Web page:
Considering that there were fewer than ten errors, I could fully engage in reading the book. With only words of praise and nothing to complain about, I wholeheartedly give Louie’s Last Story 4 out of 4 stars. I recommend it to readers of murder mysteries who are also fond of storytelling and history. Despite its topic, the novel does not include graphic descriptions of violence. There are no sex scenes, but some of the characters make sexist remarks and use profane words. However, the author immediately sanctions them and downplays any side effects through irony and self-irony. Louie’s Last Story belongs to the Mitch and Al mystery series, so I can hardly wait to get my hands on the other books featuring the two friends.

******
Louie's Last Story
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Post by NetMassimo »

This seems an intriguing mystery with the whole setting being well developed, so readers can appreciate all the elements of this novel. I'll look into this series. Thank you for your great review!
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Massimo
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Post by derialist »

I love how you described the characters. They must have been quite memorable and well developed. It must be a great book to read with many interesting elements.
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Post by An_Jennifer »

[*]I loved guessing the murderer’s identity, adding up clues, making assumptions, and putting all the pieces of the puzzle together again.

It's my favorite too, dear reviewer. Thanks for such crazy review. Can't wait to read the story.
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Post by Eddy E »

I must definitely a fan of murder thriller, I can't wait to get reading. I love the storyline and how it leaves suspense to the readers as to what may have happened to the storyteller.
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Post by cristinaro »

NetMassimo wrote: ↑28 Dec 2020, 11:45 This seems an intriguing mystery with the whole setting being well developed, so readers can appreciate all the elements of this novel. I'll look into this series. Thank you for your great review!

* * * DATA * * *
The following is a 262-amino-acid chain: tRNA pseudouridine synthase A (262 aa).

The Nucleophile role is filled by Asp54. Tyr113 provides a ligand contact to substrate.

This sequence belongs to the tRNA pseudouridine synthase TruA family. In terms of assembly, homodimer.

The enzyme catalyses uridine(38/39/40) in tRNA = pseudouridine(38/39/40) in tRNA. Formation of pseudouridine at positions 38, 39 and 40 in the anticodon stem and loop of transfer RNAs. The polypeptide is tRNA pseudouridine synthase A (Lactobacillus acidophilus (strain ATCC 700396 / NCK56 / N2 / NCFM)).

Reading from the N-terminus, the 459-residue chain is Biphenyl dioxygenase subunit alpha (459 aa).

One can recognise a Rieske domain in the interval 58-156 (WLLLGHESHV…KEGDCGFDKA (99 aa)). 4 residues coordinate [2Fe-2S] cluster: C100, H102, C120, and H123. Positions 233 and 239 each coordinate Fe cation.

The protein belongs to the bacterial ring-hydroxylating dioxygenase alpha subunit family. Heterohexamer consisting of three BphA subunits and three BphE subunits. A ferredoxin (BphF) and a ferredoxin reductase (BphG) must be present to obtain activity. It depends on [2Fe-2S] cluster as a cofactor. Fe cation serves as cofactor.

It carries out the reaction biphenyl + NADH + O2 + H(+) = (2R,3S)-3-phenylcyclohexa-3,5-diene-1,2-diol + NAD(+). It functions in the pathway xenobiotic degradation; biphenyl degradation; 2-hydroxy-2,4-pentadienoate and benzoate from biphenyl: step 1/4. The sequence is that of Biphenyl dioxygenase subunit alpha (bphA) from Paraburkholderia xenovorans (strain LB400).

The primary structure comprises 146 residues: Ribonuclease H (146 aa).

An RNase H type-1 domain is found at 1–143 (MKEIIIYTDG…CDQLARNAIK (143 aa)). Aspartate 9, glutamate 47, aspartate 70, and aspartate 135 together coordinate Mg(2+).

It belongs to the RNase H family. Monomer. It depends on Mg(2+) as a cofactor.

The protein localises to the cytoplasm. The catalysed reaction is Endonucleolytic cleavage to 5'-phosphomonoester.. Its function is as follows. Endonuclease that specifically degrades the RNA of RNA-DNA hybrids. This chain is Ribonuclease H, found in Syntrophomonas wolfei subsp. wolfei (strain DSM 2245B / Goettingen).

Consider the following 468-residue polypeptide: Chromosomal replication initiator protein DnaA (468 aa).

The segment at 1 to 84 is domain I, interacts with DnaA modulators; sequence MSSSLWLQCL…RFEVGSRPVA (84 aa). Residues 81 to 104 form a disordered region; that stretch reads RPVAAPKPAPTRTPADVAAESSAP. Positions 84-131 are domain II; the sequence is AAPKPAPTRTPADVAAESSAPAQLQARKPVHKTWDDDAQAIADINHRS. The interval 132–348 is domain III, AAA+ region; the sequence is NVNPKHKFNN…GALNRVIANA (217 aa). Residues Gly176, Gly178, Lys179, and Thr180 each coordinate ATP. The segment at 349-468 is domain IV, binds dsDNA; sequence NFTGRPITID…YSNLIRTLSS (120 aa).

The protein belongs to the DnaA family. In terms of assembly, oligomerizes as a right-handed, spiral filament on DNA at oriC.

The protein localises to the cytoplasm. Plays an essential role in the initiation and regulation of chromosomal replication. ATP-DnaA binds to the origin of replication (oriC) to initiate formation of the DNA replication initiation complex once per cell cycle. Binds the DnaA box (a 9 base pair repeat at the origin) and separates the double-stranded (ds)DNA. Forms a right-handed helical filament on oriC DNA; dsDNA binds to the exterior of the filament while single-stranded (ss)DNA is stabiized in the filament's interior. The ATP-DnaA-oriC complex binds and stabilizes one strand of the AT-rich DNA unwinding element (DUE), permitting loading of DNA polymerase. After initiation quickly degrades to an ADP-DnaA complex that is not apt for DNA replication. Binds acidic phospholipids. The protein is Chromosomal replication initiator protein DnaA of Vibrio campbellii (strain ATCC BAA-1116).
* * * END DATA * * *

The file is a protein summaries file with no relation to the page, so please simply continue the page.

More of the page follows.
Thank you. I hope you'll enjoy it too.
"The madness of writing is the antidote to true madness." (Hanif Kureishi)
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cristinaro
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Post by cristinaro »

derialist wrote: ↑28 Dec 2020, 14:13 I love how you described the characters. They must have been quite memorable and well developed. It must be a great book to read with many interesting elements.
This is because the author did a great job of describing both the investigators and the storytellers in the book. Thank you for your comments.
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Post by cristinaro »

An_Jennifer wrote: ↑28 Dec 2020, 23:09 [*]I loved guessing the murderer’s identity, adding up clues, making assumptions, and putting all the pieces of the puzzle together again.

It's my favorite too, dear reviewer. Thanks for such crazy review. Can't wait to read the story.
The murder mystery genre has always been my guilty pleasure. Thank you. I hope you'll like it.
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Post by AtienoMagero »

Wonderful review! Your review has been helpful and provided me great insight about this book. I like the fact that this is a murder mystery with history elements.
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Post by Ayora »

Humorous books can brighten the day! Thanks for a detailed review.
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Post by cristinaro »

AtienoMagero wrote: ↑30 Dec 2020, 02:52 Wonderful review! Your review has been helpful and provided me great insight about this book. I like the fact that this is a murder mystery with history elements.
Thank you. It feels great to be able to share my ideas with other fans of the genre.
"The madness of writing is the antidote to true madness." (Hanif Kureishi)
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Post by cristinaro »

Ayora wrote: ↑30 Dec 2020, 11:11 Humorous books can brighten the day! Thanks for a detailed review.
Thank you. A touch of humor is always a pleasant extra element to any genre.
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Post by raluca_mihaila »

Congratulations for your intriguing review! Now I really have to know what happened to Louie!